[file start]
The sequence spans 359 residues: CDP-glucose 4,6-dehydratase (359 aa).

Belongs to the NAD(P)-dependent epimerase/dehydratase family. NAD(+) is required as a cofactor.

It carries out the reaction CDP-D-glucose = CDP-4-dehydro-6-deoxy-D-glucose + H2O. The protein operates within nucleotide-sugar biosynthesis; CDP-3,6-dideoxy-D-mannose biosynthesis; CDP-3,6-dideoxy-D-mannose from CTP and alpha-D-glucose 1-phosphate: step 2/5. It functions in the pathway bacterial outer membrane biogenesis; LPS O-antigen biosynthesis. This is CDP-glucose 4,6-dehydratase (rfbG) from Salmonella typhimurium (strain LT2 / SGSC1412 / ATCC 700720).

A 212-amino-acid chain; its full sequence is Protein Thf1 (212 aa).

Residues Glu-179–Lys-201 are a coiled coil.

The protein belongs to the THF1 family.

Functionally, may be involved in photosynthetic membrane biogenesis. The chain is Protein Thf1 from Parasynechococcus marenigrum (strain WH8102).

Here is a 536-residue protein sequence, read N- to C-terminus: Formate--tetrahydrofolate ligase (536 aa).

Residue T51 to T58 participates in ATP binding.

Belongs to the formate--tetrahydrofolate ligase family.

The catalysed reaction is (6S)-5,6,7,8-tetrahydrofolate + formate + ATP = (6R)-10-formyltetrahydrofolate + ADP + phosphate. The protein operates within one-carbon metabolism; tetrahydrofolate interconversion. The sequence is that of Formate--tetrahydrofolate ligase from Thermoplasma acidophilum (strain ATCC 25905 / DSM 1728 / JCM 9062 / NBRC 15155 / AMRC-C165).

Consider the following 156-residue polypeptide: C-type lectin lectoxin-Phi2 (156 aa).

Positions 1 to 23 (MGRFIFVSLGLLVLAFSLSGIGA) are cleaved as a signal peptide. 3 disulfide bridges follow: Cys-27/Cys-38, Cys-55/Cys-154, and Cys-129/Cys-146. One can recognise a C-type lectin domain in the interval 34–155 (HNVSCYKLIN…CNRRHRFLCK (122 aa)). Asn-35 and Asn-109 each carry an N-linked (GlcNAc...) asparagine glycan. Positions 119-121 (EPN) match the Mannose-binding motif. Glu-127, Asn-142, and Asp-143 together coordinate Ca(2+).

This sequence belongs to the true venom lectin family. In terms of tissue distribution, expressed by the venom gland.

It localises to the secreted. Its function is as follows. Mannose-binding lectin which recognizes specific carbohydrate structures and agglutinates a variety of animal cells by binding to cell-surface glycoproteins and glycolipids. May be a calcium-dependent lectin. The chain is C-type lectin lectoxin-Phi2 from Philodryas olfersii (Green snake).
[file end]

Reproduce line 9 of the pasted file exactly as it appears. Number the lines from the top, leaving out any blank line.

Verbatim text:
Residue T51 to T58 participates in ATP binding.